to learn than just that. Mr. p: Billy you know that is always true. For example, please remember that the net displacement of the medium is zero. Only the disturbance of the medium moves through the medium, not the medium itself. You can see that in animation where I have highlighted one set of air particles which all have the same air pressure. You can see the air particles move back and forth, increase and decrease the local air pressure in simple harmonic motion, however; the air molecules have zero net displacement. Billy: But if the air is not displaced, what is actually transferred through the air via the sound wave? I mean those circles which represent crests must mean something is transferred through the air, right? Bobby: … Energy. Remember, the disturbance of the medium is the energy stored in the medium. So, energy travels through the medium, but the air does not change locations. Bo: Okay, so those crests, or wave fronts, and the troughs which are between every crest represent periodic waves of high and low density air which air transferring sound energy away from the sound source. That makes sense. Mr.p: There is a term called “pressure amplitude” which is simply the amplitude of the pressure wave. That means pressure amplitude is the maximum difference between the local pressure of the air
and the atmospheric pressure. Bobby: Pressure amplitude?
It seems pretty clear what that is. It is just the amplitude of the
wave measured using pressure. In other words, the maximum difference between the highest pressure of the wave and the average pressure of the wave, right? Billy: Does that mean a higher pressure amplitude means a larger amount of energy transferred by the sound wave?… Oh, and I bet it is louder too. Mr.p: Correct. Higher pressure amplitude means more sound energy and the sound is perceived as louder, by humans if it is in the Human Audible Range? Bo: Wait, wait a second.
What is the Human Audible Range? Mr.p: Oh right, I’m sorry, I haven’t talked about
Human Audible Range. So, the Human Audible Range is considered to be from 20 Hz to 20,000 Hz or 20 kHz. This is a sound at 20 Hz and I will slowly raise the frequency of the sound so you can hear the full range from 20 Hz to 20,000 Hz. This is why dog whistles
have a frequency above 20 kHz because dogs can hear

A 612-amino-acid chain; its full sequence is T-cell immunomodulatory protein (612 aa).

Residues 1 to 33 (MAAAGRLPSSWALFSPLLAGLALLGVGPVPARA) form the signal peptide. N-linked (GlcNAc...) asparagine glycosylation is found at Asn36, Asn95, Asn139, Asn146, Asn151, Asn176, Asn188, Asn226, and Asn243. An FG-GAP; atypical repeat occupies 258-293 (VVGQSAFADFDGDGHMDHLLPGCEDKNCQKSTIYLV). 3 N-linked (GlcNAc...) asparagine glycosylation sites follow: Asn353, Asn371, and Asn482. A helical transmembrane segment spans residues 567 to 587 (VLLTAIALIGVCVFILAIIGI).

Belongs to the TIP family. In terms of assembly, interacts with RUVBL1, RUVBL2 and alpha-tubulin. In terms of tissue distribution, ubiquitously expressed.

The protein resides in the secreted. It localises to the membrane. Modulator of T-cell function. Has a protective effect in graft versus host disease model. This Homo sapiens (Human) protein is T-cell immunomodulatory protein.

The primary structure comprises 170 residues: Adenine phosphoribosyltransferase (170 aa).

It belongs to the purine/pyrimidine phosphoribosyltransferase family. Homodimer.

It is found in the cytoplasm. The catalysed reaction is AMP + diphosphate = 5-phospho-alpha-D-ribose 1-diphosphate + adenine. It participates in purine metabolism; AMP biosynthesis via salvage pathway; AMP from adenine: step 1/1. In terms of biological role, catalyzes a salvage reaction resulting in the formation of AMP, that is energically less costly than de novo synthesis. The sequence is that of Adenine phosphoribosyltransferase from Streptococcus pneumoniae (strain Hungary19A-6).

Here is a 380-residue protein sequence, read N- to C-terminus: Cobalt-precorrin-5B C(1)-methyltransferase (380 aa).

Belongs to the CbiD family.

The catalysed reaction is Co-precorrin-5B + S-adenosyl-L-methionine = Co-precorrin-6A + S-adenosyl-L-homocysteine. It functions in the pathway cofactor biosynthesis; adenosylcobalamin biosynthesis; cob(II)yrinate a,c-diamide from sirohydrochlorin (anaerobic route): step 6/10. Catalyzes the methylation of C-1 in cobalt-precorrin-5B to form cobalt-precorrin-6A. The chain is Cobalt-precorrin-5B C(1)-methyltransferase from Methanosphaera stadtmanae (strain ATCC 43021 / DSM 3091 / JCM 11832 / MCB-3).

those frequencies and humans cannot. As humans get older, we suffer from presbycusis which is the natural aging of the human auditory system which begins with the loss of hearing
in higher frequencies. Bo: Wait, if the pressure amplitude is increased at a frequency you cannot hear, is the sound louder? Billy: Right, “If a tree falls in a forest and no one is around to hear it, does it make a sound?” Bobby: This is not a philosophy class. Mr. p: Right. So, I will mention that most sounds are not a simple sinusoidal wave form like the one created by the tuning fork. For example, the sound wave created by my voice right now is very different than a sinusoidal wave, however, it is still comprised of changing air pressures which also has a wave form, it is just that wave form is much more complicated than a sinusoidal wave. Billy: Can I see a wave form for my voice? I think that would be cool? Bobby: Yeah, I want to see mine, I think? Bo: I want see a wave form for my voice. Mr. p: …..Okay, one last thing. In the absence of a medium, can sound propagate? BBB: No. Mr. p: That is correct. In other words, if you we were to remove all the air from this room, would y’all be able to hear me? BBB: No. Correct, again. Thank you very much for learning with me today, I enjoyed learning with you. Billy: I feel like, if there were no air in this room, not being able to hear Mr.p would be
the least of our worries. Bo: Yeah, I bet it wouldn’t be in
the vacuum that you can breathe. Billy: Oh Yeah, I forgot about that.
The vacuum that you can breathe!